Thursday, July 19, 2018

July is National Baked Bean Month

We all love baked beans right. In fact baked beans are popular all around the world. We eat them at barbecues and breakfast too! Wow! I guess that's why we honor baked beans the whole month of July. Happy Baked Bean Month everyone! Now let's talk about baked beans.

Definition of Baked Beans
Baked beans is a dish containing beans, sometimes baked but, despite the name, usually stewed, in a sauce. Most commercially canned baked beans are made from haricot beans, also known as navy beans in a sauce. In Ireland and the United Kingdom, a tomato sauce is most commonly used, and they are commonly eaten on toast or as part of a full English, Scottish, or Irish Breakfast.

Pictured Above
The delicious picture above is a bowl of brown sugar baked beans with fried bacon crumbled on top. (I love the little bean pot) I'm guessing this is the most popular way to eat them in the United States. I know it's how I always make them. Sometimes I put molasses in them if I have any in my pantry. I always put a bit of mustard in mine.

 American Boston Baked Beans are made from a sauce that combines molasses and salt pork too. I read an article that said it was the most popular canned baked bean in America but everyone I've talked to says Bush's Baked Beans are their favorite canned bean.
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I looked up the HISTORY of Baked Beans
The beans presently used to make baked beans are all native to South America and were introduced to Europe around 1528. The dish is commonly described as having a savory-sweet flavor and a brownish or reddish tinted white bean once baked, stewed, canned or otherwise cooked. According to alternative traditions, sailors brought cassoulet from the south of France or northern France, and the Channel Islands, where bean stews were popular. Most probably, a number of regional bean recipes coalesced and cross-fertilised in North America and ultimately gave rise to the baked bean culinary tradition familiar today.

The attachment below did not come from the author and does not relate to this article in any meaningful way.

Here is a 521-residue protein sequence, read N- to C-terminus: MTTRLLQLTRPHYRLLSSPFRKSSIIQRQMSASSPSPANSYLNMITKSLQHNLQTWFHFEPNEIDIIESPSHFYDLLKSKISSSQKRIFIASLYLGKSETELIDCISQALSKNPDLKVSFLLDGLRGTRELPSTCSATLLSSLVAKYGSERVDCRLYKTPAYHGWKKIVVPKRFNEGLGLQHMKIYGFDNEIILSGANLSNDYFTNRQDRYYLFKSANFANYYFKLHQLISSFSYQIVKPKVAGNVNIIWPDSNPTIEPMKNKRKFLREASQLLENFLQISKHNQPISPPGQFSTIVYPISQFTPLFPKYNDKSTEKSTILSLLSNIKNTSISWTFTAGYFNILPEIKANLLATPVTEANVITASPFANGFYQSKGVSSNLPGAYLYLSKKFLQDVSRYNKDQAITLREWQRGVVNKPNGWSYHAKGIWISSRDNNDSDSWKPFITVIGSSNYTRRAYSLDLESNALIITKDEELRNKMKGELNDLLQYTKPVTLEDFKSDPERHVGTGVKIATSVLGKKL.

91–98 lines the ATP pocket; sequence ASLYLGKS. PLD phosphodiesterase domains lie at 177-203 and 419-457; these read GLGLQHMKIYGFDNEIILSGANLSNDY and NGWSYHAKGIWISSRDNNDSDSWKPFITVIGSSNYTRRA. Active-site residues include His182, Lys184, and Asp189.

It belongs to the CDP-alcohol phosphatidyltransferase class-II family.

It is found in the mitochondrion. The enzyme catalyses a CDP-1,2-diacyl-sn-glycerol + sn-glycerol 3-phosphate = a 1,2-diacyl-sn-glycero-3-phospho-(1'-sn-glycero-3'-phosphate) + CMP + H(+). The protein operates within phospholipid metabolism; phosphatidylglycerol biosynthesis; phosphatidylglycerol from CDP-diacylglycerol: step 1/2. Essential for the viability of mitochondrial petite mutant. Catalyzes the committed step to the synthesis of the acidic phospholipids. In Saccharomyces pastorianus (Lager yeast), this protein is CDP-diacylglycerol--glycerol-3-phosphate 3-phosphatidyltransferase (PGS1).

While many recipes today are stewed, traditionally beans were slow baked in a ceramic or cast-iron beanpot. A tradition in Maine, of "bean hole" cooking, may have originated with the native Penobscot people and was later practiced in logging camps. A fire would be made in a stone-lined pit and allowed to burn down to hot coals, and then a pot with 11 pounds of seasoned beans would be placed in the ashes, covered over with dirt, and left to cook overnight or longer. These beans were a staple of Maine's logging camps, served at every meal.
Canned beans, often containing pork, were among the first convenience foods, and it is in this form that they became exported and popularised by U.S. companies operating in the UK in the early 20th century. The U.S. Food and Drug Administration stated in 1996: "It has for years been recognized by consumers generally that the designation 'beans with pork,' or 'pork and beans' is the common or usual name for an article of commerce that contains very little pork." The included pork is typically a piece of salt pork that adds fat to the dish.
Canned baked beans with small pork sausages are still available, as are variants with other added ingredients such as chili.
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In Closing
Ok guys it was fun scanning the Internet reading about baked beans; mainly because baked beans are a favorite of mine. In the summer time I eat them at least once a week. I'm planning on doing a couple more post about baked beans before the month is out. Maybe I can get a recipe posted too. lol!
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Resources: dictionary.com / wikipedia / Chicago Tribune / foodandhealth.com /
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